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    This year I will be sharing brief excerpts from the articles, sermons, and books I am currently reading. My posts will not follow a regular schedule but will be published as I find well-written thoughts that should be of interest to maturing Christian readers. Whenever possible, I encourage you to go to the source and read the complete work of the author.

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What Do You Think About The Cross of Christ?

J. C. Ryle reminds us in the sermon excerpt below to be careful of placing our trust in anything but the cross of Christ:

“Far be it from me to boast, except in the cross of our Lord Jesus Christ, through which the world has been crucified to me, and I to the world.” (Galatians 6:14)

What do we think and feel about the cross of Christ? We live in a Christian land. We probably attend the worship of a Christian church. We have, most of us, been baptized in the name of Christ. We profess and call ourselves Christians. All this is well—it is more than can be said of millions in the world. But what do we think and feel about the cross of Christ?

I want to examine what one of the greatest Christians who ever lived, thought of the cross of Christ. He has written down his opinion—he has given his judgment in words that cannot be mistaken. The man I mean is the Apostle Paul. The place where you will find his opinion, is in the letter which the Holy Spirit inspired him to write to the Galatians. The words in which his judgment is set down, are these, “But far be it from me to boast, except in the cross of our Lord Jesus Christ.”

Now what did Paul mean by saying this? He meant to declare strongly, that he trusted in nothing but “Jesus Christ crucified” for the pardon of his sins and the salvation of his soul. Let others, if they would, look elsewhere for salvation; let others, if they were so disposed, trust in other things for pardon and peace—for his part the apostle was determined to rest on nothing, lean on nothing, build his hope on nothing, place confidence in nothing, boast in nothing, “except in the cross of Jesus Christ.”. . .

A man must be right on this subject, or he is lost forever. Heaven or hell, happiness or misery, life or death, blessing or cursing in the last day—all hinges on the answer to this question, “What do you think about the cross of Christ?”

Who is there among the readers of this paper that trusts in any goodness of his own? Who is there that is resting on his own amendments—his own morality—his own churchmanship—his own works and performances of any kind whatever? Who is there that is leaning the weight of his soul on anything whatever of his own, in the smallest possible degree? Learn, I say, that you are very unlike the apostle Paul. Learn that your religion is not apostolic religion.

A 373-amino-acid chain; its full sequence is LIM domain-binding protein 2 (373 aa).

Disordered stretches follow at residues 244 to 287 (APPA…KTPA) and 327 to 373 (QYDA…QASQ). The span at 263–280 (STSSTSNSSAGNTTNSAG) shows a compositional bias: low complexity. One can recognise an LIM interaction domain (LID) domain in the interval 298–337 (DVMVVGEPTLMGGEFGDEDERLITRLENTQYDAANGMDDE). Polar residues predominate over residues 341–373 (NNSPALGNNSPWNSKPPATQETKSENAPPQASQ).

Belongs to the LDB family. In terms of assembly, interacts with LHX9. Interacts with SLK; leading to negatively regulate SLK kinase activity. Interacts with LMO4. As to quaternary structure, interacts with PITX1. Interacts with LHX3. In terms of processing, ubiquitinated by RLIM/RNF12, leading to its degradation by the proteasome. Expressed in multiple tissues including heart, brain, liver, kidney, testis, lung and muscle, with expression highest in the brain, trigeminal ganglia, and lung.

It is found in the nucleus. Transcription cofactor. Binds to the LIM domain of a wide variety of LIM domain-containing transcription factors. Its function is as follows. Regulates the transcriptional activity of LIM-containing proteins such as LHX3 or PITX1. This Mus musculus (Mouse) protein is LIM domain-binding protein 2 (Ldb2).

Who is there among the readers of this paper that trusts in his religious profession for salvation? Who is there that is valuing himself on his baptism, or his attendance at the Lord’s table—his church-going on Sundays, or his daily services during the week—and saying to himself, “What more do I lack?” Learn, I say, this day, that you are very unlike Paul. Your Christianity is not the Christianity of the New Testament. Paul would not boast in anything but “the cross.” Neither ought you.

Oh, let us beware of self-righteousness! Open sin kills its thousands of souls. Self-righteousness kills its tens of thousands! Go and study humility with the great apostle of the Gentiles. Go and sit with Paul at the foot of the cross. Give up your secret pride. Cast away your vain ideas of your own goodness. Be thankful if you have grace—but never boast in it for a moment. Work for God and Christ, with heart and soul and mind and strength—but never dream for a second of placing confidence in any work of your own.

Once more I say, let us beware of self-righteousness in every possible shape and form. Some people get as much harm from their fancied virtues as others do from their sins. Rest not, rest not until your heart beats in tune with Paul’s. Rest not until you can say with him, “far be it from me to boast, except in the cross of our Lord Jesus Christ!”

Jesus Christ crucified was the joy and delight, the comfort and the peace, the hope and the confidence, the foundation and the resting-place, the ark and the refuge, the food and the medicine of Paul’s soul. He did not think of what he had done himself, and suffered himself. He did not meditate on his own goodness, and his own righteousness. He loved to think of what Christ had done, and Christ had suffered—of the death of Christ, the righteousness of Christ, the atonement of Christ, the blood of Christ, the finished work of Christ. In this he did boast. This was the sun of his soul. (“The Cross of Christ”)

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